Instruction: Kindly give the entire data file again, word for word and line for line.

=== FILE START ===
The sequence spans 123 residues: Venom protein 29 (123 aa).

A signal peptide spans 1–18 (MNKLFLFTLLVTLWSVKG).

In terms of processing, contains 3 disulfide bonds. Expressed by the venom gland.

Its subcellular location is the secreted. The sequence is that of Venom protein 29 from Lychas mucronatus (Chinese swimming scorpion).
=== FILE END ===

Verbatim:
The sequence spans 123 residues: Venom protein 29 (123 aa).

A signal peptide spans 1–18 (MNKLFLFTLLVTLWSVKG).

In terms of processing, contains 3 disulfide bonds. Expressed by the venom gland.

Its subcellular location is the secreted. The sequence is that of Venom protein 29 from Lychas mucronatus (Chinese swimming scorpion).